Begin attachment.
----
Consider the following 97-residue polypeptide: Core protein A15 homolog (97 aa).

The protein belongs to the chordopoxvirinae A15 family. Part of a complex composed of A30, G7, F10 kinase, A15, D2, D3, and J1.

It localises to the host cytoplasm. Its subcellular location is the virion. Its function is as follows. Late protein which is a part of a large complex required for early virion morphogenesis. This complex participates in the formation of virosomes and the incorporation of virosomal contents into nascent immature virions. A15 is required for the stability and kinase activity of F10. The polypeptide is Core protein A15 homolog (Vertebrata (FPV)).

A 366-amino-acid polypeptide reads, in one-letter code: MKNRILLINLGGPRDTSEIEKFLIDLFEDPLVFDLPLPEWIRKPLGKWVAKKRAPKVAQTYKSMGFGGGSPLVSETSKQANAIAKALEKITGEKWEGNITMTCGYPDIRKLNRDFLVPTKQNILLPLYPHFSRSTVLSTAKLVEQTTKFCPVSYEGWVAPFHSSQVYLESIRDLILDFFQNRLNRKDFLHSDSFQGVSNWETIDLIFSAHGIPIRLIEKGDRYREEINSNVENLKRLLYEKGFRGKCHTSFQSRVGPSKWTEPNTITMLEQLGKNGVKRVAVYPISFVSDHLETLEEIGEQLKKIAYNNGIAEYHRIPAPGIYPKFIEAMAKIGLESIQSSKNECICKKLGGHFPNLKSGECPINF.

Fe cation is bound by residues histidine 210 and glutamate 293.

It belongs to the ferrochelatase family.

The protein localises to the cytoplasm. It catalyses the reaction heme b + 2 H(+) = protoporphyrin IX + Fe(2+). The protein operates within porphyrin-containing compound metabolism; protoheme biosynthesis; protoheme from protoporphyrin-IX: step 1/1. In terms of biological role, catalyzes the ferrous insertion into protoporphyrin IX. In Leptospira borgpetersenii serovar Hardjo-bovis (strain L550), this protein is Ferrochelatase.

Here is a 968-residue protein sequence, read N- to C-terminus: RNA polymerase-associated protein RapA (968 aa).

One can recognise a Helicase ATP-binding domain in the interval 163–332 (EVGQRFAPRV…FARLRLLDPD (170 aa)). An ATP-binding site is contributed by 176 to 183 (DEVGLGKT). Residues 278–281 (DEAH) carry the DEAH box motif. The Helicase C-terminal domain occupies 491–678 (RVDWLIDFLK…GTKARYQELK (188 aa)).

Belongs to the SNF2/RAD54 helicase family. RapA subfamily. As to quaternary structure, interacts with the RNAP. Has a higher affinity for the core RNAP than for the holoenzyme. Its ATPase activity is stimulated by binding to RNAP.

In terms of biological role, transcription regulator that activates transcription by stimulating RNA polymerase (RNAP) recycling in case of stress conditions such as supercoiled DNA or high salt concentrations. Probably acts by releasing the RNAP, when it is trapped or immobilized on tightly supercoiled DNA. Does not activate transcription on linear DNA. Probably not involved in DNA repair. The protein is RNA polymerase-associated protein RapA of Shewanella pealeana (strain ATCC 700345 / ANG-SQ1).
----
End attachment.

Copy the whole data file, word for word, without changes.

Consider the following 97-residue polypeptide: Core protein A15 homolog (97 aa).

The protein belongs to the chordopoxvirinae A15 family. Part of a complex composed of A30, G7, F10 kinase, A15, D2, D3, and J1.

It localises to the host cytoplasm. Its subcellular location is the virion. Its function is as follows. Late protein which is a part of a large complex required for early virion morphogenesis. This complex participates in the formation of virosomes and the incorporation of virosomal contents into nascent immature virions. A15 is required for the stability and kinase activity of F10. The polypeptide is Core protein A15 homolog (Vertebrata (FPV)).

A 366-amino-acid polypeptide reads, in one-letter code: MKNRILLINLGGPRDTSEIEKFLIDLFEDPLVFDLPLPEWIRKPLGKWVAKKRAPKVAQTYKSMGFGGGSPLVSETSKQANAIAKALEKITGEKWEGNITMTCGYPDIRKLNRDFLVPTKQNILLPLYPHFSRSTVLSTAKLVEQTTKFCPVSYEGWVAPFHSSQVYLESIRDLILDFFQNRLNRKDFLHSDSFQGVSNWETIDLIFSAHGIPIRLIEKGDRYREEINSNVENLKRLLYEKGFRGKCHTSFQSRVGPSKWTEPNTITMLEQLGKNGVKRVAVYPISFVSDHLETLEEIGEQLKKIAYNNGIAEYHRIPAPGIYPKFIEAMAKIGLESIQSSKNECICKKLGGHFPNLKSGECPINF.

Fe cation is bound by residues histidine 210 and glutamate 293.

It belongs to the ferrochelatase family.

The protein localises to the cytoplasm. It catalyses the reaction heme b + 2 H(+) = protoporphyrin IX + Fe(2+). The protein operates within porphyrin-containing compound metabolism; protoheme biosynthesis; protoheme from protoporphyrin-IX: step 1/1. In terms of biological role, catalyzes the ferrous insertion into protoporphyrin IX. In Leptospira borgpetersenii serovar Hardjo-bovis (strain L550), this protein is Ferrochelatase.

Here is a 968-residue protein sequence, read N- to C-terminus: RNA polymerase-associated protein RapA (968 aa).

One can recognise a Helicase ATP-binding domain in the interval 163–332 (EVGQRFAPRV…FARLRLLDPD (170 aa)). An ATP-binding site is contributed by 176 to 183 (DEVGLGKT). Residues 278–281 (DEAH) carry the DEAH box motif. The Helicase C-terminal domain occupies 491–678 (RVDWLIDFLK…GTKARYQELK (188 aa)).

Belongs to the SNF2/RAD54 helicase family. RapA subfamily. As to quaternary structure, interacts with the RNAP. Has a higher affinity for the core RNAP than for the holoenzyme. Its ATPase activity is stimulated by binding to RNAP.

In terms of biological role, transcription regulator that activates transcription by stimulating RNA polymerase (RNAP) recycling in case of stress conditions such as supercoiled DNA or high salt concentrations. Probably acts by releasing the RNAP, when it is trapped or immobilized on tightly supercoiled DNA. Does not activate transcription on linear DNA. Probably not involved in DNA repair. The protein is RNA polymerase-associated protein RapA of Shewanella pealeana (strain ATCC 700345 / ANG-SQ1).